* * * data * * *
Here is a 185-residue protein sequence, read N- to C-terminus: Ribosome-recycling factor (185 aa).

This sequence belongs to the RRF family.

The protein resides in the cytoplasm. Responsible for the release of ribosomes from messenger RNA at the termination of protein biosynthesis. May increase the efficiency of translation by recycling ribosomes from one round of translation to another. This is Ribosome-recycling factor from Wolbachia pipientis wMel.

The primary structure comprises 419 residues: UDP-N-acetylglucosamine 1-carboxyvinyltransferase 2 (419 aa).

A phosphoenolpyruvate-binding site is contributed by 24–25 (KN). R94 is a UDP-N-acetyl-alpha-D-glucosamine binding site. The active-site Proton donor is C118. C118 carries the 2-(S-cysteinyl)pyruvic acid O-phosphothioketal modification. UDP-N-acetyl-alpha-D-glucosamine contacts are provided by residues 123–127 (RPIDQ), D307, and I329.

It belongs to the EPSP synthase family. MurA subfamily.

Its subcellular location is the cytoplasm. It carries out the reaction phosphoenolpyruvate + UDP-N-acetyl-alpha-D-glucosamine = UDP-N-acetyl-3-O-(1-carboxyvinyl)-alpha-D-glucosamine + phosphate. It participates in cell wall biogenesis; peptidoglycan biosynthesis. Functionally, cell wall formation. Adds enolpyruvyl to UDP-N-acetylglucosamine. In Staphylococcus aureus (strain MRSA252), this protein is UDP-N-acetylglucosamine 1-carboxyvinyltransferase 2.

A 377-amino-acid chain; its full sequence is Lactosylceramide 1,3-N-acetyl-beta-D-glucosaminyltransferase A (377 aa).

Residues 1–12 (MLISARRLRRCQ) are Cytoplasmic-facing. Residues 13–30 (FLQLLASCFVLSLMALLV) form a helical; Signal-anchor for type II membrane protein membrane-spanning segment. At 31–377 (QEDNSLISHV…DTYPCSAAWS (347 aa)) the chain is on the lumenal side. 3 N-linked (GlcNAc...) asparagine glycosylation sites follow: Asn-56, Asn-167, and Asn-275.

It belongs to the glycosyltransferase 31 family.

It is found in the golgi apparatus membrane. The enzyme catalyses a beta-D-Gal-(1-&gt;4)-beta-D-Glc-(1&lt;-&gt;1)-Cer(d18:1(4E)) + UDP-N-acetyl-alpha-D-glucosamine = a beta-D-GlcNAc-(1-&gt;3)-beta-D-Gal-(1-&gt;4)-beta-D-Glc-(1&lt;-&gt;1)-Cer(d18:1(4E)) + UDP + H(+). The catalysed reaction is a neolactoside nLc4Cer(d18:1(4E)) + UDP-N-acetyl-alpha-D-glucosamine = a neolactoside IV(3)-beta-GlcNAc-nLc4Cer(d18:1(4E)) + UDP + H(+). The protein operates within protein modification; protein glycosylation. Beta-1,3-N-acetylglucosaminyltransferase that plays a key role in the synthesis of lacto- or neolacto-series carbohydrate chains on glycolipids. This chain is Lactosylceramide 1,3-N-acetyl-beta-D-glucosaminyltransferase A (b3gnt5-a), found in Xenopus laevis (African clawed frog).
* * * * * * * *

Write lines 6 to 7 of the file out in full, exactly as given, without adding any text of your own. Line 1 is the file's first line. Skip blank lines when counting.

It belongs to the EPSP synthase family. MurA subfamily.

Its subcellular location is the cytoplasm. It carries out the reaction phosphoenolpyruvate + UDP-N-acetyl-alpha-D-glucosamine = UDP-N-acetyl-3-O-(1-carboxyvinyl)-alpha-D-glucosamine + phosphate. It participates in cell wall biogenesis; peptidoglycan biosynthesis. Functionally, cell wall formation. Adds enolpyruvyl to UDP-N-acetylglucosamine. In Staphylococcus aureus (strain MRSA252), this protein is UDP-N-acetylglucosamine 1-carboxyvinyltransferase 2.